There was this conflict, but it was a minor in my estimation, because both were fine, fine generals. They were both excellent. And why they had this conflict is still a mystery to me, but it was there, and it didn’t resolve anything that had any bad effects on the war effort over there.
And please help me understand is you were one of, I guess, maybe the pilot involved that you were able to fly some people and to have conversations with both of these incredible leaders, as you mentioned, to help alleviate some of the tension, is my understanding, is that correct?
Well, not quite. It was not the point given to me as to why I should be transporting generals from one place rather during that event. It was just the war was on they needed to make contact, and where it did not have anything to do about the difference of opinion between the British and the Americans. That was that personality thing, I think but…
So that wasn’t part of your mission designation?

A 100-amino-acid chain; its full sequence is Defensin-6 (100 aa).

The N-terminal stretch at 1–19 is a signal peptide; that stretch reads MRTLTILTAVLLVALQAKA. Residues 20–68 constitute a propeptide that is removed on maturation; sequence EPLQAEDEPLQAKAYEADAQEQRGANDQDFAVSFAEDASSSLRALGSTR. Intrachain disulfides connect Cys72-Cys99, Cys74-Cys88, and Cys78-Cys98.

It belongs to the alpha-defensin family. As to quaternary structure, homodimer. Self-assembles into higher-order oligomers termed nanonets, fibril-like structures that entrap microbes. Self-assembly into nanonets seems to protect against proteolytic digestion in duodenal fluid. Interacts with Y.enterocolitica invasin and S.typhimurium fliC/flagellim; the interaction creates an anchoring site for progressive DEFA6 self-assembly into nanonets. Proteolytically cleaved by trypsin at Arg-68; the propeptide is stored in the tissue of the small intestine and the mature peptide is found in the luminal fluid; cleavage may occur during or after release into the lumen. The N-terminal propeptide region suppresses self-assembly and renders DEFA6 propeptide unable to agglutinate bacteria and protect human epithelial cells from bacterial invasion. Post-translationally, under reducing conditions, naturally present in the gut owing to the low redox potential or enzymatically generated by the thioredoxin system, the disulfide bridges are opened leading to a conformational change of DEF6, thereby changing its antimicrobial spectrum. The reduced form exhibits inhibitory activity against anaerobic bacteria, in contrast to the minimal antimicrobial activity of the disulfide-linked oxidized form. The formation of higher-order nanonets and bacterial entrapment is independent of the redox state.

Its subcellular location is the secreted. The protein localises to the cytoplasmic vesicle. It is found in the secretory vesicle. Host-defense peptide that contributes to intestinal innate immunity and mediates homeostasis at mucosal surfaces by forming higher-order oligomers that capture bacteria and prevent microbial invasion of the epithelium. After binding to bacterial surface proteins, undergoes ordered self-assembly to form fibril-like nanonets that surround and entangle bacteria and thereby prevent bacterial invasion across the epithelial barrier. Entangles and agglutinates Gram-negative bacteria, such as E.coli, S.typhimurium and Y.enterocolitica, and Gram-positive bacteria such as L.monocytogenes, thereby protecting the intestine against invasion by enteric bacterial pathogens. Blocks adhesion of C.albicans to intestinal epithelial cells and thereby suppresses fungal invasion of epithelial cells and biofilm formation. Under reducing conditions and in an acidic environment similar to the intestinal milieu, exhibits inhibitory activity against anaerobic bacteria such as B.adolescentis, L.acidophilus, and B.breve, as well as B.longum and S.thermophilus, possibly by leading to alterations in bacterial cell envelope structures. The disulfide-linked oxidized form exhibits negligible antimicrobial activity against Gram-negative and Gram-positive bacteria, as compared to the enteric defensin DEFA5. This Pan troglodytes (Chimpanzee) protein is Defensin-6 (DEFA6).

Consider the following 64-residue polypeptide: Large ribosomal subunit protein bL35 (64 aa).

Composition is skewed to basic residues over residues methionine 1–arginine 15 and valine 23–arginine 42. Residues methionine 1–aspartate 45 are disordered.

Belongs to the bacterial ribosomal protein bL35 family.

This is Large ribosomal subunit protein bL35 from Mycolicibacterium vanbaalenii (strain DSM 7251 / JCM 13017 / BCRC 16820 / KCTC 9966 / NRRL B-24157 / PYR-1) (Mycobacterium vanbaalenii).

Transporting the German General
Okay. So, Jack, if you don’t mind, if we can jump forward a little bit. One of the things that I’ve seen is that when it comes to, for example, a surrender of a German leader, you actually were a pilot who flew German General Jodl to surrender at the Reim. Can you give us any details on that story?
Sure. I was based with the British at that time, in northern Germany, Lüneburg, [inaudible 14:13]. And I had a call from the British Chief of Staff that the next day that I was to continued of British high ranking officers and the German generals who are charged and had the ability and skill to sign the surrender document at Reim, France. So I did all that and it was a great day because it was great celebration in Reim when we landed there because the peace treaty as it was called then, it was signed by the British highest ranking people.